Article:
Saturday, May 29, 2010


About a week ago, the warm weather finally arrived up here on the tundra and with it came Bud's annual long-pant-long-sleeve wardrobe entrenchment. I can't blame him, really. Around here, we stay bundled from October to May, and for the most part, even a balmy day can be followed by a blast of arctic air. You don't want to be caught with your pants... er... short.

Still, the forecast for Tuesday called for temperatures over 90 degrees, and an overheated boy means an unpleasant school day even if the boy is overheated by choice, so last weekend I started talking to Bud about his impending clothing transition. He was having none of it. His logic went something like this:

Short are for summer.

Summer starts in June.

It is still May.

Therefore, arms and legs must be covered and jackets must be worn.

But I was relentless. I talked about the importance of wearing the right clothing for the weather, regardless of what the calendar says. I wrote a social story. I asked the team at school for reinforcement. And I put a call out to friends for words of advice.

It was my friend VTBudFan who offered the best, most succinct advice - four letters, brilliant in their simplicity: WWDW?

What Would Dierks Wear?

It was my ace in the hole - my sure-fire solution if my social story went belly-up. I had no doubt that a picture of Bud's hero in shorts in May would have the desired effect.

But I never got to test the theory.

By Monday night, the social stories and conversations with Mrs. Nee had worked their magic, and Bud slept in summer-weight pajamas, with his shorts and t-shirt laid out and ready for the morning. He's been happily weather-appropriate ever since. (Interestingly, because Bud has the unsettling habit of reading my mind, I did find him in his room just a few days later, rummaging through his drawers to find a sleeveless t-shirt "like Dierks wears in 'How Am I Doin'.'")

But I'm holding that ace up my sleeve, and I'm thinking of ways that it could be adapted. WWDE? - What Would Dierks Eat? (I'm thinking broccoli.) WWDR? - What Would Dierks Read? (Chapter books, presumably.)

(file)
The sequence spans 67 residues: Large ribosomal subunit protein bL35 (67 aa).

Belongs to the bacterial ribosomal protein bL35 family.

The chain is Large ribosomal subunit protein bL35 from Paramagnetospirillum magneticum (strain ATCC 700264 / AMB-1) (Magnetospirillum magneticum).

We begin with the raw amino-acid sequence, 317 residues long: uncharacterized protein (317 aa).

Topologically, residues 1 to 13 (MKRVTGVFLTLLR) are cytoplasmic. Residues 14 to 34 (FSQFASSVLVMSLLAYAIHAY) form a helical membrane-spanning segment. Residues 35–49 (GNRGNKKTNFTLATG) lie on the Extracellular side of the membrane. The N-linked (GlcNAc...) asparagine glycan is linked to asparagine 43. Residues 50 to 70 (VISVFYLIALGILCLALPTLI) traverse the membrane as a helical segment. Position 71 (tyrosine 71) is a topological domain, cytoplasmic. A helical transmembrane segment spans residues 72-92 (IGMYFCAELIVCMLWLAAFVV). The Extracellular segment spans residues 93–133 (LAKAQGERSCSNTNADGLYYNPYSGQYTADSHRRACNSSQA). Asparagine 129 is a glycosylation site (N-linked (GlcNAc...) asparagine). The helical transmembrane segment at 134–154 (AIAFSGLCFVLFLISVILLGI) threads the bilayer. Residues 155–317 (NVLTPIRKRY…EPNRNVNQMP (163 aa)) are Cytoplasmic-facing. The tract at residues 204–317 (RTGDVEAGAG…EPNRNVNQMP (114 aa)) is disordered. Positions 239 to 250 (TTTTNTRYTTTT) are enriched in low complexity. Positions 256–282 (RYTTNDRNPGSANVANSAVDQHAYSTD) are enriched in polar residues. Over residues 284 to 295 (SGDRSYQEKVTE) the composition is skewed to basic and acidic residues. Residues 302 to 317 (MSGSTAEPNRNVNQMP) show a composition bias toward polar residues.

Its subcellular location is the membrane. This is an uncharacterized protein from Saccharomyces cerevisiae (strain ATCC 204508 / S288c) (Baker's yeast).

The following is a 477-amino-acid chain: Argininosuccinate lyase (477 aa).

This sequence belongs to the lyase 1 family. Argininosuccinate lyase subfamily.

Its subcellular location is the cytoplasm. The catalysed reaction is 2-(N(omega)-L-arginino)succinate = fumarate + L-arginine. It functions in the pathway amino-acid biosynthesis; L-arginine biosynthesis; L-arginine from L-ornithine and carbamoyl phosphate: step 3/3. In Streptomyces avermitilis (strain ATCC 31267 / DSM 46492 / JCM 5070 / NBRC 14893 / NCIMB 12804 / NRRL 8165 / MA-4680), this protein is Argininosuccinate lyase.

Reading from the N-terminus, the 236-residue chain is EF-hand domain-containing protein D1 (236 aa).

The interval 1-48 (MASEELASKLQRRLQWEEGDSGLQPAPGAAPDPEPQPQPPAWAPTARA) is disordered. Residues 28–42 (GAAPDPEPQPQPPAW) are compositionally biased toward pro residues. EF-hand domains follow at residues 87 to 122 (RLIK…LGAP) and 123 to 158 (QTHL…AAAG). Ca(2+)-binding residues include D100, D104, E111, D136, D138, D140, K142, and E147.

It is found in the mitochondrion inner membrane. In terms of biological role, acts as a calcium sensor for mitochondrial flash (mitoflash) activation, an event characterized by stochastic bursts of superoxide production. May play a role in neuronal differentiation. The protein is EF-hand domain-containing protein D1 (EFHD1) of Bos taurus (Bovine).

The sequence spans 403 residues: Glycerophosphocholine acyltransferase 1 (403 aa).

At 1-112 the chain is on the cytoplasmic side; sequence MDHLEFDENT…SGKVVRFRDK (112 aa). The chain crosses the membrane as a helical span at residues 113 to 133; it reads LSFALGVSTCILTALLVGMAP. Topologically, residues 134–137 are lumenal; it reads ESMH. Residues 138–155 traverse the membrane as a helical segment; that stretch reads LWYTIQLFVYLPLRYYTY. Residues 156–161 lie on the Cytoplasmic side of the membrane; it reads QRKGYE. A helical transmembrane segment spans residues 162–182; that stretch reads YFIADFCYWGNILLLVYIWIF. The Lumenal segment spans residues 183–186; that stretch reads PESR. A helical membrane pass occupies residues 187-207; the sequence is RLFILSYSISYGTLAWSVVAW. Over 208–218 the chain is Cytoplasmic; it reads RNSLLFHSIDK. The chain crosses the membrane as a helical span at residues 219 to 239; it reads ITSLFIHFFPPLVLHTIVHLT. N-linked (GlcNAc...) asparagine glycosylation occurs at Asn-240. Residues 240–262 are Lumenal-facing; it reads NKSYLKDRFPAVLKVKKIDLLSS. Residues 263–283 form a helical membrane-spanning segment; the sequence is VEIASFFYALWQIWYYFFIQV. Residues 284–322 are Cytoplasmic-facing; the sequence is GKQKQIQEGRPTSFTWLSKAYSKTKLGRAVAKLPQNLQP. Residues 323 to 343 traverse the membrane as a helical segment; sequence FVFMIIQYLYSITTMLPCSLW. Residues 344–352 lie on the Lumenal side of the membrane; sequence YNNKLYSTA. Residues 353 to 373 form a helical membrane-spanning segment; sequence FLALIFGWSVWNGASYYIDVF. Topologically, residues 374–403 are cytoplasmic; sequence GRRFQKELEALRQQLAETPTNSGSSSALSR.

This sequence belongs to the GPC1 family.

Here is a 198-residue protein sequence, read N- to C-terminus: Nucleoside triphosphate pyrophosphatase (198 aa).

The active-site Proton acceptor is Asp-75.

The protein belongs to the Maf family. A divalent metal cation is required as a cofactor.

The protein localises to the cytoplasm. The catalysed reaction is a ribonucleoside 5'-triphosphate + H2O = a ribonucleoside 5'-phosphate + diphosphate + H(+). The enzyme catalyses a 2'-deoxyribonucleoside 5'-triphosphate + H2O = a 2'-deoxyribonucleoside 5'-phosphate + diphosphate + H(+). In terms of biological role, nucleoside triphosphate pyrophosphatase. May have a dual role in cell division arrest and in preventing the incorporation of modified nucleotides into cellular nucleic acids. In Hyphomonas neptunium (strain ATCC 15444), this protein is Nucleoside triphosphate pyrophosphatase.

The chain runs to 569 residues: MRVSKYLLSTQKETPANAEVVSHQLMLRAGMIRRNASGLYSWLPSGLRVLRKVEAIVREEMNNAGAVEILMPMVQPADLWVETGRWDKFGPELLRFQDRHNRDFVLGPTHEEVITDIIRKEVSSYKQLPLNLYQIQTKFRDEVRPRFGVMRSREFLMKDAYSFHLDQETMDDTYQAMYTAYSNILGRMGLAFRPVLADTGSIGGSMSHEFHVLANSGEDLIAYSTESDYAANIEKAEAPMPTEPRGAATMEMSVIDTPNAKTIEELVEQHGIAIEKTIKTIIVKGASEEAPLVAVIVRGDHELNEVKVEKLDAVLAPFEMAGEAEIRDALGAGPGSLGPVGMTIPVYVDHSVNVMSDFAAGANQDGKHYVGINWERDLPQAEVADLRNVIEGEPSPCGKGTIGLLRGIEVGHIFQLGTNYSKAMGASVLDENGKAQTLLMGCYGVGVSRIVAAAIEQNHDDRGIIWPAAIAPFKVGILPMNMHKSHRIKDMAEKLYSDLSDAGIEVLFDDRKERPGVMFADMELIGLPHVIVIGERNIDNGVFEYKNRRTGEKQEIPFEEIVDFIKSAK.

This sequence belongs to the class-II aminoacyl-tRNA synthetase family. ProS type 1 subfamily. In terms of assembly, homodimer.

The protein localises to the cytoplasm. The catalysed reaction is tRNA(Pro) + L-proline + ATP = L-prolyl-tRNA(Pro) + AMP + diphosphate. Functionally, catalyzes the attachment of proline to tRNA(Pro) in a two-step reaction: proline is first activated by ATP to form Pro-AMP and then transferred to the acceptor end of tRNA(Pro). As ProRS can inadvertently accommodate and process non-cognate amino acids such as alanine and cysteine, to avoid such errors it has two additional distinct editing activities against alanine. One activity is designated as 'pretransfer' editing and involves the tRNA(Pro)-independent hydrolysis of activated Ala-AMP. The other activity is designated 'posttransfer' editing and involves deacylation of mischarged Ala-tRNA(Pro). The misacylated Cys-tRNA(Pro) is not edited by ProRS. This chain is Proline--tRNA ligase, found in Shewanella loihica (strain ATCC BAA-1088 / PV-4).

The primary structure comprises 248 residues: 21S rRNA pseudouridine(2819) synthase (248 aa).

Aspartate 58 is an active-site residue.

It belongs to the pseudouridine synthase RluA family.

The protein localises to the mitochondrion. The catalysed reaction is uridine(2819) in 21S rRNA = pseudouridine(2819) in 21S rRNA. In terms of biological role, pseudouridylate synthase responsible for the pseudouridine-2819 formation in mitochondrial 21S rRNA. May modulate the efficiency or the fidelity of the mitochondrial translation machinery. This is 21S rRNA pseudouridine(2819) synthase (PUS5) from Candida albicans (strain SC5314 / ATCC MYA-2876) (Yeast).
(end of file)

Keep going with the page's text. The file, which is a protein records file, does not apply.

The possibilities are endless.

Sunday, May 23, 2010


Folks, I need a little a little technical support.

You know I try to be vigilant about protecting privacy in my blog posts, right? So, without revealing too much, I'll just say that recent views of the history tab of the shared laptop indicate that:

1) Someone in my household has developed some healthy curiosity, and

2) Said person is a master of the art of the Google.

I need software that will block that which should be blocked, but will allow for reasonable surfing without the accompanying clarion call of "Can you enter a password for me?"

Any suggestions?

Saturday, May 15, 2010

Up on the Ridge: The good, the bad, and the awesome

Okay, first - true confession time: I've been a bad mom.

It's true. It was the ultimate betrayal. I went to see Dierks Bentley and I didn't tell Bud. I know - it's terrible. There's nothing you could say about me that I haven't already said about myself.

I'm trying to convince myself that I wasn't all bad, though. It was a long drive - two and a half hours - to a late-night show on a school night. It was loud and crowded and, now that I think about it, probably a 21-plus show. So I was exhibiting good judgment, right? Good, sound parenting practice.

But it's hard not to feel bad for Bud. Because, the show?

It. Was. Awesome.

Seriously. Beyond awesome. It's the fifth time I've seen Dierks live, but it was like nothing I've ever seen before. He's doing a limited tour in small venues with bluegrass giants The Travelin McCourys. The show features some of Dierks's greatest hits played with a bluegrass flair, interspersed with tracks from his upcoming bluegrass-inspired album, Up on the Ridge, with a smattering of fun, crowd-pleasing covers of songs from artists that span from George Strait to Pearl Jam. And because he's playing such small venues - this one was a sold-out, standing-room-only crowd of about 500 - it all just feels like an incredibly great party in someone's sizable basement. And for as much fun as the rest of us were having, no one in the room was having a better time than Dierks Bentley.